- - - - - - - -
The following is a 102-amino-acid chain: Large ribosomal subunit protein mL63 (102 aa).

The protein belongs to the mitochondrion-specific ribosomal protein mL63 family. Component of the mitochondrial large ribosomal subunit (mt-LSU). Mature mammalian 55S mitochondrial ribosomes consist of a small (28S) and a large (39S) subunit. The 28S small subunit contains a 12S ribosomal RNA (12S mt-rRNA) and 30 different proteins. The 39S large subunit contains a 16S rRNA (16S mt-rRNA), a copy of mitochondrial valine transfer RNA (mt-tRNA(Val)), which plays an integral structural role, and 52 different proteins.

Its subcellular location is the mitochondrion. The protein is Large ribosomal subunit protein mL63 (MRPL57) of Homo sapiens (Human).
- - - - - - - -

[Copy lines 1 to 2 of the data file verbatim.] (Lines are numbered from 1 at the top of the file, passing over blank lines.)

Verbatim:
The following is a 102-amino-acid chain: Large ribosomal subunit protein mL63 (102 aa).

The protein belongs to the mitochondrion-specific ribosomal protein mL63 family. Component of the mitochondrial large ribosomal subunit (mt-LSU). Mature mammalian 55S mitochondrial ribosomes consist of a small (28S) and a large (39S) subunit. The 28S small subunit contains a 12S ribosomal RNA (12S mt-rRNA) and 30 different proteins. The 39S large subunit contains a 16S rRNA (16S mt-rRNA), a copy of mitochondrial valine transfer RNA (mt-tRNA(Val)), which plays an integral structural role, and 52 different proteins.